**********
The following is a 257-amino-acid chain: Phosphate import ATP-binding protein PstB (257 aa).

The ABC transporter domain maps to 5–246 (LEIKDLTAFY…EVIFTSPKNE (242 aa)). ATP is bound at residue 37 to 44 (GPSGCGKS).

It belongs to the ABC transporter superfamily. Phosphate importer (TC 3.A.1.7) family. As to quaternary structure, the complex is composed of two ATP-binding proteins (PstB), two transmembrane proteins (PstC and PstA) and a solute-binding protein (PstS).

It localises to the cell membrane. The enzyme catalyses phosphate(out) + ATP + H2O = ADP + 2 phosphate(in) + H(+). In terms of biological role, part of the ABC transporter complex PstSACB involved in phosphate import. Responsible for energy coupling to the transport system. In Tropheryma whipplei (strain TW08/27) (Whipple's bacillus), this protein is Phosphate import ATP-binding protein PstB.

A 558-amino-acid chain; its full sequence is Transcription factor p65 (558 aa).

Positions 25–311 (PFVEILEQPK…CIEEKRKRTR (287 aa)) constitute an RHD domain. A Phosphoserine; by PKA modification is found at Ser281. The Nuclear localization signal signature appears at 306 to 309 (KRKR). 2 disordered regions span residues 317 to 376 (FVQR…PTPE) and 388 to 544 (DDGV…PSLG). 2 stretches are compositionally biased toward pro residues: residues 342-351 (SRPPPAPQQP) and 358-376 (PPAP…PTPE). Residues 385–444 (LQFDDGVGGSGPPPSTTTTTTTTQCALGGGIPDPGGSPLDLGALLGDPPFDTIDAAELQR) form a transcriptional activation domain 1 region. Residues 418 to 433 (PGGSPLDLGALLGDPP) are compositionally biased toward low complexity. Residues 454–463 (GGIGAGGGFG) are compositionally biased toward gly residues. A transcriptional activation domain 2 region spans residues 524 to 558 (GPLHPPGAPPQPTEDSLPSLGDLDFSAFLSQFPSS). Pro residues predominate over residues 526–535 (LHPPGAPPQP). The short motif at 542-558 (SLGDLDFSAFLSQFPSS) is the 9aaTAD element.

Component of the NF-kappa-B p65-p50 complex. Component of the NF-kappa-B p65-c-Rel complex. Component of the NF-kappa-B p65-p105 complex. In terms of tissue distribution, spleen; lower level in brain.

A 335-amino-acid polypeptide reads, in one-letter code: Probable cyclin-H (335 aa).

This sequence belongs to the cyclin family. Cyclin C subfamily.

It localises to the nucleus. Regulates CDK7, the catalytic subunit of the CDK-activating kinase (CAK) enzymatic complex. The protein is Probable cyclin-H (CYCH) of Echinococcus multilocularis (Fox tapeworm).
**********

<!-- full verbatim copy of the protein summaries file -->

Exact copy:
The following is a 257-amino-acid chain: Phosphate import ATP-binding protein PstB (257 aa).

The ABC transporter domain maps to 5–246 (LEIKDLTAFY…EVIFTSPKNE (242 aa)). ATP is bound at residue 37 to 44 (GPSGCGKS).

It belongs to the ABC transporter superfamily. Phosphate importer (TC 3.A.1.7) family. As to quaternary structure, the complex is composed of two ATP-binding proteins (PstB), two transmembrane proteins (PstC and PstA) and a solute-binding protein (PstS).

It localises to the cell membrane. The enzyme catalyses phosphate(out) + ATP + H2O = ADP + 2 phosphate(in) + H(+). In terms of biological role, part of the ABC transporter complex PstSACB involved in phosphate import. Responsible for energy coupling to the transport system. In Tropheryma whipplei (strain TW08/27) (Whipple's bacillus), this protein is Phosphate import ATP-binding protein PstB.

A 558-amino-acid chain; its full sequence is Transcription factor p65 (558 aa).

Positions 25–311 (PFVEILEQPK…CIEEKRKRTR (287 aa)) constitute an RHD domain. A Phosphoserine; by PKA modification is found at Ser281. The Nuclear localization signal signature appears at 306 to 309 (KRKR). 2 disordered regions span residues 317 to 376 (FVQR…PTPE) and 388 to 544 (DDGV…PSLG). 2 stretches are compositionally biased toward pro residues: residues 342-351 (SRPPPAPQQP) and 358-376 (PPAP…PTPE). Residues 385–444 (LQFDDGVGGSGPPPSTTTTTTTTQCALGGGIPDPGGSPLDLGALLGDPPFDTIDAAELQR) form a transcriptional activation domain 1 region. Residues 418 to 433 (PGGSPLDLGALLGDPP) are compositionally biased toward low complexity. Residues 454–463 (GGIGAGGGFG) are compositionally biased toward gly residues. A transcriptional activation domain 2 region spans residues 524 to 558 (GPLHPPGAPPQPTEDSLPSLGDLDFSAFLSQFPSS). Pro residues predominate over residues 526–535 (LHPPGAPPQP). The short motif at 542-558 (SLGDLDFSAFLSQFPSS) is the 9aaTAD element.

Component of the NF-kappa-B p65-p50 complex. Component of the NF-kappa-B p65-c-Rel complex. Component of the NF-kappa-B p65-p105 complex. In terms of tissue distribution, spleen; lower level in brain.

A 335-amino-acid polypeptide reads, in one-letter code: Probable cyclin-H (335 aa).

This sequence belongs to the cyclin family. Cyclin C subfamily.

It localises to the nucleus. Regulates CDK7, the catalytic subunit of the CDK-activating kinase (CAK) enzymatic complex. The protein is Probable cyclin-H (CYCH) of Echinococcus multilocularis (Fox tapeworm).